Thursday, March 24, 2011

Hahn plays solo Bach, Lisitsa plays Beethoven's "Moonlight" Sonata for this Sunday's Japan Relief and Recovery benefit concert

Word reached us today (Thursday) that for Sunday's special benefit concert to aid victims of the Japanese earthquake and tsunami, Hilary Hahn's work for unaccompanied violin will be J.S. Bach's Partita No. 1 in B minor, BWV 1002, a beautiful showcase for her artistry and virtuosity -- music that has earned her many fans and followers from her all-Bach debut CD recording.  Pianist Valentina Lisitsa has chosen one of Beethoven's most popular sonatas, the "Moonlight" Sonata.  Most of the world recognizes the famously dreamy, nocturnal first movement.  It shifts effortlessly to the second movement, less sombre, more playful in character; but it's the third movement that always gets my heart going, because of the dramatic, visceral excitement it can create.  And in Ms. Lisitsa's hands, I'm confident it will.

These two extraordinary musicians will together perform Beethoven's glorious "Spring" Sonata in F major, and there's more great music in store for us, too.  The artists have been busy traveling and concertizing this week, and they will announce program details from the stage on Sunday afternoon.

We are honored that the Japanese Consul and Director of the Japan Information Center in Atlanta, Ms. Yukimi Kurata, will attend the concert and will offer a message of welcome and appreciation to the artists and the audience.  I'm also delighted and deeply grateful that Georgia Public Broadcasting, Public Broadcastling Atlanta/WABE 90.1, FM, and 11Alive WXIA-TV have been so supportive of this benefit concert, helping us get word far and wide to attract audience members, as have more than dozen other media organizations and websites.

As I write, we have more than half of the house sold for Sunday, and I offer my heartfelt thanks to everyone who has responded!  HOWEVER:  There are excellent seats still available -- Spivey Hall's superb acoustics ensure that you NEVER have a problem hearing, regardless of where you sit -- and to provide the most help to Japan's relief efforts, we really would love to sell the place out!  So please, continue to tell your friends, tell your neighbors, email folks, encourage them to come and enjoy what will be a fantastic and memorable concert for a very, very worthy cause.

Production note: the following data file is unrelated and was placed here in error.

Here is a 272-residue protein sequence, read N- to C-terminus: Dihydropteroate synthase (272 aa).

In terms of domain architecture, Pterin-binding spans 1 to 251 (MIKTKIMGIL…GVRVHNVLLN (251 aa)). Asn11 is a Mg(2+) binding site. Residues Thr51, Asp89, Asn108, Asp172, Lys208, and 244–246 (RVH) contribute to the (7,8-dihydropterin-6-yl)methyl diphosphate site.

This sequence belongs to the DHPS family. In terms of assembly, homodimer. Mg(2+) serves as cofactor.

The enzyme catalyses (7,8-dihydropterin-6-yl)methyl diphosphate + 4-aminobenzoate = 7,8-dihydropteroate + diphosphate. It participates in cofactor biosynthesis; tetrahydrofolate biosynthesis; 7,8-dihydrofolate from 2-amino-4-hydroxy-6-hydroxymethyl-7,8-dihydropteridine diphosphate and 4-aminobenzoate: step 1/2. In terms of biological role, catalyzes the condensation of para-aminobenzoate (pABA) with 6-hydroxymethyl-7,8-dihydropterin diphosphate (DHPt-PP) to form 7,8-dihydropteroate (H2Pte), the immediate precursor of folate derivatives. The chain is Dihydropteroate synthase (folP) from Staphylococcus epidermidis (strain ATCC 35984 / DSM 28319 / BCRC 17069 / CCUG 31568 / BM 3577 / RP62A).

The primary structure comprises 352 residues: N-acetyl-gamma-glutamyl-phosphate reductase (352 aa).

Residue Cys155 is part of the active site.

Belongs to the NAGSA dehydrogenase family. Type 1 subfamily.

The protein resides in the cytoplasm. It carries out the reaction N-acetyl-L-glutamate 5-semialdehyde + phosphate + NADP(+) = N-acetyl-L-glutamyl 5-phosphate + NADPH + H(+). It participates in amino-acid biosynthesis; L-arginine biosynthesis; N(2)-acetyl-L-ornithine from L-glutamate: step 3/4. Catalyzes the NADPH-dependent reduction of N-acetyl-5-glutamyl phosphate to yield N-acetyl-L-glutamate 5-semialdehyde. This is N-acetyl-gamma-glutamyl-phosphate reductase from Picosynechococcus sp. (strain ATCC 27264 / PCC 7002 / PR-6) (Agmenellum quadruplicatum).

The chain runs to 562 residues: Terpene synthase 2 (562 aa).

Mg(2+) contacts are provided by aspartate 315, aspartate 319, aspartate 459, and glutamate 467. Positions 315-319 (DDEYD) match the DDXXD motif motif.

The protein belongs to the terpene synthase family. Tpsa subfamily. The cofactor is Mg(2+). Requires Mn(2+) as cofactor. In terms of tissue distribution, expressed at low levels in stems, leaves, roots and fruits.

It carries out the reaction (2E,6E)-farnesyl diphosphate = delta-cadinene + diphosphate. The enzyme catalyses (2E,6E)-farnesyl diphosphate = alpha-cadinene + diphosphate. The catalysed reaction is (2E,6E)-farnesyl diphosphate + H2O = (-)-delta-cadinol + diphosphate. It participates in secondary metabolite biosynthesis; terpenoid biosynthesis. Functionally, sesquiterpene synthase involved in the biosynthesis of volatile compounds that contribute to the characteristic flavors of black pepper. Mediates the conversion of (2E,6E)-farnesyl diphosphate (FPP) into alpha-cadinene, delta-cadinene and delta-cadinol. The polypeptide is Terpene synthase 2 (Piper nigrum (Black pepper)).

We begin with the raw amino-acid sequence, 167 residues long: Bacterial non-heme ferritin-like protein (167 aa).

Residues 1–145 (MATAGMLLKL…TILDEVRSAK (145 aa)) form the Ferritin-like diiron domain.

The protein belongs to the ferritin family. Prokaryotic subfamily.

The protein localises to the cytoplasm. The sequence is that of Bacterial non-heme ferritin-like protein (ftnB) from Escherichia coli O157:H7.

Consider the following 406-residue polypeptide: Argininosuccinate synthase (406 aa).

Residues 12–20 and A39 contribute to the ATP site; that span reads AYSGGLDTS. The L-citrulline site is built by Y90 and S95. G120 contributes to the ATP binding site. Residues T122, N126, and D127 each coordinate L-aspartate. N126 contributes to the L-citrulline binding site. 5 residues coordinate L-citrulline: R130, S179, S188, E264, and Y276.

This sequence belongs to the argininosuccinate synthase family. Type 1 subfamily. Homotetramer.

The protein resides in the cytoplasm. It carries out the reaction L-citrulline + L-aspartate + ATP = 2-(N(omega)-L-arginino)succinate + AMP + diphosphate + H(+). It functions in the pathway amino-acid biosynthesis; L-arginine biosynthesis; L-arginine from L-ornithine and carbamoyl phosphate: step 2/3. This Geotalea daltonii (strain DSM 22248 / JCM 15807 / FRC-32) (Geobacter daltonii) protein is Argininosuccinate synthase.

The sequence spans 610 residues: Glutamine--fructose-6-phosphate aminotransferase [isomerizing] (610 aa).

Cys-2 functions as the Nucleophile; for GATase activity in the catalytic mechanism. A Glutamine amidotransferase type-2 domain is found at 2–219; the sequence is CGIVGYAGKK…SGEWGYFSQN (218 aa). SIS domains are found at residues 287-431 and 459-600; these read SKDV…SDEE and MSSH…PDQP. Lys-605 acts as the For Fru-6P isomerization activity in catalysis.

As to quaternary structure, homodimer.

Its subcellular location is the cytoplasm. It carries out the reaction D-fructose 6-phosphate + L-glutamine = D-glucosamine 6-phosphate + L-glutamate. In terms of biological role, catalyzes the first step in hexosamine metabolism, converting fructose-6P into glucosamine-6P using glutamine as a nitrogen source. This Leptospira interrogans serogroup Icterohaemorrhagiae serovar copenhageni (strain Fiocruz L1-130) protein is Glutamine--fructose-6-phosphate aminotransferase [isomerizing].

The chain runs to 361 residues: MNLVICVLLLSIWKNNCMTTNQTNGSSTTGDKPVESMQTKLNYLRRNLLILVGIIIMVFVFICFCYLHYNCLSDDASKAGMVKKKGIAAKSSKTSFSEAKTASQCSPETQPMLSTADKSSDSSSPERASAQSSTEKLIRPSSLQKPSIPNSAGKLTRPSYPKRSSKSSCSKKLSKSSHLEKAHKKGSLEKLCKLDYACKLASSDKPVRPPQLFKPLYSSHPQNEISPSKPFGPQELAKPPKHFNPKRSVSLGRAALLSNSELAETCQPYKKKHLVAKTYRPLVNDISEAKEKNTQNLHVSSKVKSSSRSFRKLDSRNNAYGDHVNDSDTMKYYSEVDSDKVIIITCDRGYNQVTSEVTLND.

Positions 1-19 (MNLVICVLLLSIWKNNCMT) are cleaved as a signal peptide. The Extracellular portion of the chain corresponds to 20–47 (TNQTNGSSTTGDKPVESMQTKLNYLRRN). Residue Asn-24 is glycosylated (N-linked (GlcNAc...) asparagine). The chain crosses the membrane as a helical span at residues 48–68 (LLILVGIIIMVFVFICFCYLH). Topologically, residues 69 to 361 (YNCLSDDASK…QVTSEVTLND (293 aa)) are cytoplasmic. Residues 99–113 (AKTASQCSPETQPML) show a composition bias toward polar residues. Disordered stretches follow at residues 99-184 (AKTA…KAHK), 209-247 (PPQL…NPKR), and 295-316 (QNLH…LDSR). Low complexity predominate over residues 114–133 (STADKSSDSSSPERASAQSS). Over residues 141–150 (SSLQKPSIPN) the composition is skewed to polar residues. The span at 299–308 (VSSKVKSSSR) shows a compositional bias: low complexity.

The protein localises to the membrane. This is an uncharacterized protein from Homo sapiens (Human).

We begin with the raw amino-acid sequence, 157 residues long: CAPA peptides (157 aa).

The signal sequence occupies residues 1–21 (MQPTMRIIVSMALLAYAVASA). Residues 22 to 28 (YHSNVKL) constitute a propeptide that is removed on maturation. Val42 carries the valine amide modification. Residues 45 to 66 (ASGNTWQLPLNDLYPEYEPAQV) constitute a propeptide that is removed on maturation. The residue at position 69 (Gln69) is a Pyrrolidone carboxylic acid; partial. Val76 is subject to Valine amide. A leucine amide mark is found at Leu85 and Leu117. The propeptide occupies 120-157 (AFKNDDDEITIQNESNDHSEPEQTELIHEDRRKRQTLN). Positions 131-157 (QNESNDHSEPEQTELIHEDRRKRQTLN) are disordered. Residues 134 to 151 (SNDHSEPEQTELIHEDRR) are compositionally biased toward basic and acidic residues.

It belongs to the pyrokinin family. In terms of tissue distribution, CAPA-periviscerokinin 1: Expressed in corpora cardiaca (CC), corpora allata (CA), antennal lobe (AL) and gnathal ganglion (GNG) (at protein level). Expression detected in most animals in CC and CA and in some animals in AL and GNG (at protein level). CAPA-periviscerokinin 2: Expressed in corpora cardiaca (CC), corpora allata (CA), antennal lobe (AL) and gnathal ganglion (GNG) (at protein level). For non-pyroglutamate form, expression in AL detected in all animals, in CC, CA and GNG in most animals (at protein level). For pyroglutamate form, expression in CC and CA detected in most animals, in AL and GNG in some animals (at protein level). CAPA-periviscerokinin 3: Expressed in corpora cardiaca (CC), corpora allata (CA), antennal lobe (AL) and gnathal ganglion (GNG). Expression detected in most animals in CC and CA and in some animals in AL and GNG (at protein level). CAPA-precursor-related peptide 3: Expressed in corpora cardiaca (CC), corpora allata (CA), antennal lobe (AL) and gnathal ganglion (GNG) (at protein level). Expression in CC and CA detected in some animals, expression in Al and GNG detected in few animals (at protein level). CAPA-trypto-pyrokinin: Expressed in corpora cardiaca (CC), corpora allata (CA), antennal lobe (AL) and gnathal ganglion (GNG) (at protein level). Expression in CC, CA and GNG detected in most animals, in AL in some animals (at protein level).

Hearing great music is always its own reward, but we can do some very important good here for people tremendously in need, too -- which makes the experience even more meaningful.

Friday, March 18, 2011

** NEWS FLASH** IMPORTANT CONCERT JUST ADDED: Hilary Hahn and Valentina Lisitsa to give special violin/piano recital Sunday, March 27 to support Japanese disaster relief

To purchase tickets to the Hilary Hahn/Valentina Lisitsa Japanese disaster relief concert Sunday, March 27 at  3PM, click the orange "Buy Tickets" tab on the homepage of Spivey Hall's website, (a per-ticket service charge applies), or call the Box Office at (678) 466-4200 for personal assistsance (no service charge).

Superstar violinist HILARY HAHN and brilliant pianist VALENTINA LISITSA to perform special concert for Japanese disaster relief at Clayton State University’s SPIVEY HALL – Sunday, March 27, 2011 at 3 PM

Ticket sales to benefit Direct Relief International’s Japan Relief and Recovery Fund

Morrow, Ga. (March 18, 2011): Grammy Award-winning American violinist Hilary Hahn and acclaimed Ukrainian-born pianist Valentina Lisitsa will perform a special benefit concert at Spivey Hall to raise funds for humanitarian aid to victims of the recent Japanese earthquake and tsunami.